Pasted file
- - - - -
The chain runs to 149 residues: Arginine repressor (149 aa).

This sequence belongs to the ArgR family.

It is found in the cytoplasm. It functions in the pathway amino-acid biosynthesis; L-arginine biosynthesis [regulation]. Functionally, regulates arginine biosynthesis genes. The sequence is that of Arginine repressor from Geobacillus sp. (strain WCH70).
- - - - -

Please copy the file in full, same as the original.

The chain runs to 149 residues: Arginine repressor (149 aa).

This sequence belongs to the ArgR family.

It is found in the cytoplasm. It functions in the pathway amino-acid biosynthesis; L-arginine biosynthesis [regulation]. Functionally, regulates arginine biosynthesis genes. The sequence is that of Arginine repressor from Geobacillus sp. (strain WCH70).